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UCLA football’s defensive line remains strong despite Osa Odighizuwa’s departure

UCLA football’s defensive line contributed to a conference-leading 3.29 sacks per game last season and also helped the Bruins pace the conference with 3.6 rushing yards allowed per game. (Ella Barnes/Daily Bruin)

By Sam Settleman

May 15, 2021 11:18 a.m.

Despite losing a stalwart in the teeth of their defense, the Bruins will have ample bodies to fill the void up front.

Consensus first-team All-Pac-12 selection Osa Odighizuwa found a new home in Dallas when the Cowboys selected the defensive lineman in the third round of the NFL Draft on April 30. In his fifth year with UCLA football, Odighizuwa led the Bruins’ defensive line in tackles and ranked second on the team in sacks.

Rising senior defensive lineman Tyler Manoa acknowledged the hole left behind by Odighizuwa but said the returners are up to the challenge.

“Osa was a great leader, and he did nothing but great things for us, just showing us the ways and just showing us a hard work ethic,” Manoa said. “Those are for sure big shoes to fill, but I think our (defensive line) and our group is ready to take on that task.”

Rising senior defensive lineman Otito Ogbonnia said the group has been emphasizing technique during spring camp. The two-sport athlete – who has also competed for UCLA track and field in the shot put and the discus – added that he has dedicated his offseason to watching film on defensive lineman, including Odighizuwa, who have gone on to play at the next level.

“I think one of the biggest things we saw with Osa Odighizuwa last year was his tenacity, and he really showed his technique here in the Senior Bowl,” Ogbonnia said. “He kind of proves that what we’re doing is working and (with) a little bit of time and effort, you can get there.”

The Bruins’ defensive line contributed to a Pac-12-leading 3.29 sacks per game in 2020. UCLA also ranked first in the conference in rushing yards allowed per carry, giving up just 3.6 yards per tote.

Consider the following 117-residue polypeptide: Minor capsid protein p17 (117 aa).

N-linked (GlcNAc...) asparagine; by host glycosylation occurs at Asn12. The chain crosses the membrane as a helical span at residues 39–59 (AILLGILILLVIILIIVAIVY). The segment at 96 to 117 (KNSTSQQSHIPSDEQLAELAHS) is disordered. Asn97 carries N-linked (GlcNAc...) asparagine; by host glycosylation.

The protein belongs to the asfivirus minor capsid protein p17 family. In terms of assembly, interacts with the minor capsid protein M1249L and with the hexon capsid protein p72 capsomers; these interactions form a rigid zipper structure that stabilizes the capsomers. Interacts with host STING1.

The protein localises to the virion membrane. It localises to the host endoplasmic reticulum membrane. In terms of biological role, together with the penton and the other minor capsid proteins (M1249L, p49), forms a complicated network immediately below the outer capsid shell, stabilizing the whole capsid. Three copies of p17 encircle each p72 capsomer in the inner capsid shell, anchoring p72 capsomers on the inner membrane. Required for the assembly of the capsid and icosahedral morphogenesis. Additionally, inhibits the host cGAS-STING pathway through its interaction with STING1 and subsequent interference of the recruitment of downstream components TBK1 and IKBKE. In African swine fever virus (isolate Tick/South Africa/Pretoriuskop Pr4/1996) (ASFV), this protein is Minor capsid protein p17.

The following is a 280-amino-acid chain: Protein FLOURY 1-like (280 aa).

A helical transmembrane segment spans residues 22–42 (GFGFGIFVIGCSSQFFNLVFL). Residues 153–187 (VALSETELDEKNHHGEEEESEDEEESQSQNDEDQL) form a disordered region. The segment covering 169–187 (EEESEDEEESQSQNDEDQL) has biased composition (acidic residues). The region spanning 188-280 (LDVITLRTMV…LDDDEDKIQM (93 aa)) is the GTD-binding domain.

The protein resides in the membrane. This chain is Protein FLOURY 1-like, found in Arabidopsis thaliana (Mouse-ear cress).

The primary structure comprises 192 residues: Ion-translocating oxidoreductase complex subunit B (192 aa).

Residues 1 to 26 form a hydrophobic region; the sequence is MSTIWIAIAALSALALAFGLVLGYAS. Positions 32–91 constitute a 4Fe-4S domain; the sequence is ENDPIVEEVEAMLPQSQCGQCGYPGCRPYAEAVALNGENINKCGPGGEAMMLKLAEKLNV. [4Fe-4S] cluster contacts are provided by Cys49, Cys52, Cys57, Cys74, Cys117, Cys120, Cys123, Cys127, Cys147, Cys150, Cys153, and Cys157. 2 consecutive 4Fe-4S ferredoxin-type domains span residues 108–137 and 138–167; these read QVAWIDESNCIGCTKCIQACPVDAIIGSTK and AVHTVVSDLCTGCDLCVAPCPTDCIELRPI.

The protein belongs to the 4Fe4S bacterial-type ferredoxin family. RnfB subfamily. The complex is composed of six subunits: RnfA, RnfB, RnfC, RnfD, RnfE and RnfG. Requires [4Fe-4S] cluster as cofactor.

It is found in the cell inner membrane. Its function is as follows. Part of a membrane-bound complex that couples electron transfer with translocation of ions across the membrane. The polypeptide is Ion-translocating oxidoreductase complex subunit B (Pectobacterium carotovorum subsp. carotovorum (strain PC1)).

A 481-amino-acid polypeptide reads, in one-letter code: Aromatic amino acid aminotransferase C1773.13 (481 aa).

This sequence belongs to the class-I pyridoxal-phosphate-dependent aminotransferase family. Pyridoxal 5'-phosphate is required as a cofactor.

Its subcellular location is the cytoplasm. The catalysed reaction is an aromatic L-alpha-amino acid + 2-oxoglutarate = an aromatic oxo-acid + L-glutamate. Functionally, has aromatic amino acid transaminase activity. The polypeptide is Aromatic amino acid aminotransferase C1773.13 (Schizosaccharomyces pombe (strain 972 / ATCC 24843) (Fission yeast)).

With the defensive line remaining largely intact aside from Odighizuwa’s departure, and four-star recruit Quintin Somerville entering the mix, Ogbonnia said he hopes the group can be an integral part of the Bruins’ success in 2021.

“This is a premier program here at UCLA,” Ogbonnia said. “Having a good front is one of those things that everybody looks for in a team and one of those things that can take us and help us win a lot more games.”

UCLA will also return its entire offensive front, as each of the five starting offensive lineman from last season will be back in 2021. Manoa said the two groups up front have helped each other improve during spring practice.

“The offensive line is getting better each and every day just like us,” Manoa said. “We push each other – iron sharpens iron.”

Spring ball has also marked the return of fellow pass-rusher and rising sophomore linebacker Myles Jackson, who announced via Twitter on Thursday he had been officially medically cleared after recovering from a knee injury that cut his freshman campaign short one game after it began.

Six months removed from the season-ending injury, Jackson has been a full-go in practice, according to coach Chip Kelly.

“He’s back with a vengeance,” Kelly said. “I don’t know if there’s a kid that works any harder than him in this program, and he’s really a tone-setter for us, so it’s nice to get him back and get him into the mix.”

Kelly had high praise for the former three-star defensive end recruit, who recorded one tackle for a loss in his lone collegiate game thus far.

“One thing that’s been so neat about Myles from the jump is his attitude and his mindset,” Kelly said. “There’s a maturity to him. He came here, he planned on playing as a true freshman, and he played as a true freshman. It was never too big for Myles.”

With Jackson back alongside last year’s sack leader, rising redshirt senior linebacker Caleb Johnson, and Manoa and Ogbonnia entering their fourth seasons, the Bruins will return an experienced pass-rushing group despite Odighizuwa’s absence.

Ogbonnia said the unusual 2020 season brought the team closer together and showed him and his teammates what they are capable of.

“A lot of that (brotherhood) was built during this pandemic,” Ogbonnia said. “All the struggles we went through, all the curveballs that were thrown at us, it was really cool to see how we came together as a team considering everything that was going on. … Coming into this year, knowing what we can do and what we can accomplish, and what we did accomplish in such a short amount of time, I think that’s kind of motivating us.”

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Sam Settleman | Sports editor
Settleman is currently the Sports editor on the football, men's basketball and gymnastics beats. He was previously an assistant editor on the gymnastics, women's soccer, women's golf, men's water polo and women's water polo beats and a contributor on the gymnastics and women's water polo beats.
Settleman is currently the Sports editor on the football, men's basketball and gymnastics beats. He was previously an assistant editor on the gymnastics, women's soccer, women's golf, men's water polo and women's water polo beats and a contributor on the gymnastics and women's water polo beats.
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